The benefits and disadvantages of this treatment are Breast reconstruction using muscle, fat and skin from the back or abdomen is a major operation and needs a hospital stay of at least one week. Using a flap from the back generally gives less risk of complications than using a pedicled flap from the abdomen, but an implant is often needed.

The pedicled TRAM flap can only be used for women who are in good health and do not smoke. After the muscle of the abdominal wall has been removed, a mesh is used to strengthen the muscles to prevent hernias or bulges. However, a few women may still develop a hernia or bulge

During a mastectomy the whole breast is removed, usually including the nipple, however it may be possible to keep your nipple if you are having all the breast tissue removed with immediate reconstruction.

Recovery after Breast Reconstruction

Immediately after surgery, your reconstructed breast may be covered with dressings that the nurses will change regularly. Alternatively, the wound may be held together with sticky, plastic strips, which are left in place until the wound has healed. At first, your new breast will be larger than your other breast. This is usually due to inflammation and swelling after surgery. It should gradually get smaller over a few weeks or months.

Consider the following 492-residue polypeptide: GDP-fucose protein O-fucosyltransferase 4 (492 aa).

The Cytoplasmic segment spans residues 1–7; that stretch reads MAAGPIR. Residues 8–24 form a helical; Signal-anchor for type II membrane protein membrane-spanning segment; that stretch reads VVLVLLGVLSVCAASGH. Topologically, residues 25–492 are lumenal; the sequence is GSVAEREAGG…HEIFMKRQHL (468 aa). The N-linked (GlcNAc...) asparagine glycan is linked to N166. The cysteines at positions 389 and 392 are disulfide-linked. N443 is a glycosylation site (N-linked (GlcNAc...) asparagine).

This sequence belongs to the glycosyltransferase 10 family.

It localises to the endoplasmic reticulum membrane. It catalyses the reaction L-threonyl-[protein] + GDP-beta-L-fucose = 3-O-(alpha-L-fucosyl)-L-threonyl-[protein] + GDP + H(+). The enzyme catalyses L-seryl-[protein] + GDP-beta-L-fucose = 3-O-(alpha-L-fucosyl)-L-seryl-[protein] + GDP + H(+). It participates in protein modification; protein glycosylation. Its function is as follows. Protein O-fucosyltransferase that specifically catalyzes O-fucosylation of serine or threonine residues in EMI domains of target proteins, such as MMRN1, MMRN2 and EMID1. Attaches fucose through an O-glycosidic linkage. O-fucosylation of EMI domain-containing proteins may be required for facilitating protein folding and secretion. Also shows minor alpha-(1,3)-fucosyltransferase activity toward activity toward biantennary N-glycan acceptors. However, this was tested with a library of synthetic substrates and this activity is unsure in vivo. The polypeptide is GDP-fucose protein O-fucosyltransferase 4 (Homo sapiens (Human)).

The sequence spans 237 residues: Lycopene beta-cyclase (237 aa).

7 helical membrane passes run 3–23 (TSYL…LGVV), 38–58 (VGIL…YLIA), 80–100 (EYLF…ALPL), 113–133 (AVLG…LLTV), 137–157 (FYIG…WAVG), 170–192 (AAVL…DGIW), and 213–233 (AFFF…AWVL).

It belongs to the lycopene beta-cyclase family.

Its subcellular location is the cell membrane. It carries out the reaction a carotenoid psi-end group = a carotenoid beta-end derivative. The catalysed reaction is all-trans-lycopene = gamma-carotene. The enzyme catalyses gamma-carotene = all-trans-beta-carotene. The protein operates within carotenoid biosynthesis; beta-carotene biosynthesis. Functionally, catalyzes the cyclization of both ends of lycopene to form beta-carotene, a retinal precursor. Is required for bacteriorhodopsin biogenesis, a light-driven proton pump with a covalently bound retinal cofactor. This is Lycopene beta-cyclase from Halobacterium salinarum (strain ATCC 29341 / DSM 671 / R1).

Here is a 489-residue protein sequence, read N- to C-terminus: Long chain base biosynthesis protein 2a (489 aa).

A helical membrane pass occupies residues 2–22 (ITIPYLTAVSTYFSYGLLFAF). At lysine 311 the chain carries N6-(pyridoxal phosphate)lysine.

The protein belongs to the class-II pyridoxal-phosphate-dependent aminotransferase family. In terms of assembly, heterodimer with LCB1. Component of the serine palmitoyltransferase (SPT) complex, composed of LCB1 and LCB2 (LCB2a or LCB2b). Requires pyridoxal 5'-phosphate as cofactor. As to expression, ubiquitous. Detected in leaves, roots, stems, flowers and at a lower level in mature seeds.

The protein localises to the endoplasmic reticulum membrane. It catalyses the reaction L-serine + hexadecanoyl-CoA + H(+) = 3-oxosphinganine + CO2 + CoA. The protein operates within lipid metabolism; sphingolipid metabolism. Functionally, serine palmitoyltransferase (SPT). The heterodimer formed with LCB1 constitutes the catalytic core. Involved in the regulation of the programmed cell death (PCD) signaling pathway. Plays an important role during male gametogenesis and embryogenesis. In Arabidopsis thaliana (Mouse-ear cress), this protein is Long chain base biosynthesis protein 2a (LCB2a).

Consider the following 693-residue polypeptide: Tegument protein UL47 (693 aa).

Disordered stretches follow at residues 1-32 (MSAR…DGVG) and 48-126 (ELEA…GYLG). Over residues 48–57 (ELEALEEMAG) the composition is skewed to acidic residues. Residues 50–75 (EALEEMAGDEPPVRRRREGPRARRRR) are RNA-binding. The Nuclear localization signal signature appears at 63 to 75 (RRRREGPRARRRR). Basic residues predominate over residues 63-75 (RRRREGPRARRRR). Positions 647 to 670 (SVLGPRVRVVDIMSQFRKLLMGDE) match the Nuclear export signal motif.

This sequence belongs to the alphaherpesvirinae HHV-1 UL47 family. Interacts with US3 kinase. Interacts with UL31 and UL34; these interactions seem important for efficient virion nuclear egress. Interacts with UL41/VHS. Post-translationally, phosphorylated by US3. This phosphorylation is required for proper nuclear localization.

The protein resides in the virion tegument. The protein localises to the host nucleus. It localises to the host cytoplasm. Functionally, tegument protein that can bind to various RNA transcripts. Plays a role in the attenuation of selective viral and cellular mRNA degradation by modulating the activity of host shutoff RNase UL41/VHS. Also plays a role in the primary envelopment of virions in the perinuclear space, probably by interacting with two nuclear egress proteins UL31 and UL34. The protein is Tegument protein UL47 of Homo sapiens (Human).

Once the dressings are removed, you can gently shower the wound with clean water. Pat the wound area dry with a clean towel – don’t rub it. Once the wound has healed you can have baths or showers as normal. Wash with lukewarm water and unperfumed soap, rinsing the wound line well.

Our breast surgeons advise that once the wounds have fully healed, women should massage the skin and scars over the reconstructed breast daily with body oil or cream. This keeps the skin supple and in good condition.

They will also advise women and supply a support garment such as a firm supportive bra, for several weeks after reconstructive surgery and recommend wearing this at night as well as during the day.

By about six weeks after breast reconstruction you should be able to fully move your arm on the side of the reconstruction with little discomfort. It’s important that immediately after surgery a physiotherapist shows you how to do suitable arm exercises. These exercises will be changed as you recover. A specific exercise plan after reconstructive surgery will be give to you that is especially right for you.

Reconstructing the nipple

There are two options for keeping your own nipple: